Kiesha Nix Becomes First Black Woman Vice President in Lakers Organization

Kiesha Nix is making history as the first Black woman to serve in the vice president role for the Lakers organization.

Nix was promoted from her previous title of executive director for the Community Lakers Youth Foundation to the VP of Charitable Affairs, Sports Illustrated reports. After working on community events alongside Magic Johnson for over a decade, the Lakers legend personally called Nix to congratulate her on the promotion.

“I was in the middle of a Zoom call planning a community holiday event when his name showed up on my phone. I almost didn’t take the call,” Nix said. But after answering the call she heard him say, “Hello Miss VP.”

“I had to pinch myself,” Nix says of hearing the big news.

It was while working for Merrill Lynch and Bank of America when Nix first crossed paths with Johnson and made a career transition into community relations and fundraising.

“I started out at the bottom of the totem pole almost 30 years ago as a project manager at Merrill Lynch, and by the time I left, I was negotiating contracts on behalf of Bank of America after the two institutions merged.”

While working as a financial adviser, Nix combined her natural passion for helping the community in ways that would leverage her wealthy clients’ net worth to maximize social impact. While volunteering with the bank’s charitable foundation, Nix raised money, put together events, and built relationships.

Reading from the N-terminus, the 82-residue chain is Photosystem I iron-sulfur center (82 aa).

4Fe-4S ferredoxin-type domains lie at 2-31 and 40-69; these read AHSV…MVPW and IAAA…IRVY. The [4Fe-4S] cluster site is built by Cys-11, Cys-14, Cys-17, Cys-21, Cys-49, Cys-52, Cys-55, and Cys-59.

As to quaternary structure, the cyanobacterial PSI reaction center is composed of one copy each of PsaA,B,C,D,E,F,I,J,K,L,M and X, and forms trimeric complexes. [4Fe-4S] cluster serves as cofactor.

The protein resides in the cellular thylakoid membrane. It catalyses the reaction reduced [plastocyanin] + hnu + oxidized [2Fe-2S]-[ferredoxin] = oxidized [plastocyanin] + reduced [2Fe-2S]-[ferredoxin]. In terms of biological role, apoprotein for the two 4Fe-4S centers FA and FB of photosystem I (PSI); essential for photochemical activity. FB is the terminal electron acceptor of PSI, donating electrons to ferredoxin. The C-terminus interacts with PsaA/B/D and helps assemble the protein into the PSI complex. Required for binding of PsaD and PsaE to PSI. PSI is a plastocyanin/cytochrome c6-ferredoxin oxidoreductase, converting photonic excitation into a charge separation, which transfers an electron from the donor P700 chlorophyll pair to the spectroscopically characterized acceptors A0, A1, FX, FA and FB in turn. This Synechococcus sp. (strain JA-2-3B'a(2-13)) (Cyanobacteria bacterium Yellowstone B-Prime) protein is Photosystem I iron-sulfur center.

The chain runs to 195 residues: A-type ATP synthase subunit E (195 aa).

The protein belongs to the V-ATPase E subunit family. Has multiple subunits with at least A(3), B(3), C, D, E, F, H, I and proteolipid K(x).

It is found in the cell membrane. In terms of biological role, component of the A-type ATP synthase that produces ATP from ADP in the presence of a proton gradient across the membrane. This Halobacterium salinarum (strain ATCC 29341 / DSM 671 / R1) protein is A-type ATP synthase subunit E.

“It was not part of my normal day-to-day job responsibilities, but I did that work for 18 years,” Nix recalled. “I saw it as a way to bridge the gap between our clients and the kids in South Central, Watts, and Compton because that’s where I grew up.”

Nix is well-known for her work for the youth in LA. Now, as the first Black woman to serve in her new position, she will oversee programming and funding priorities for the Lakers’ charitable efforts.

“I am born and raised in South Central L.A., and it was important for me–when I delivered the check, or when we delivered the resources, that the kids get to see me,” Nix told the LA Sentinel.

“Because they get to see a lot of themselves in me, and I see myself in them. I let them know where I grew up and where I went to school because I wanted to give them some inspiration.”

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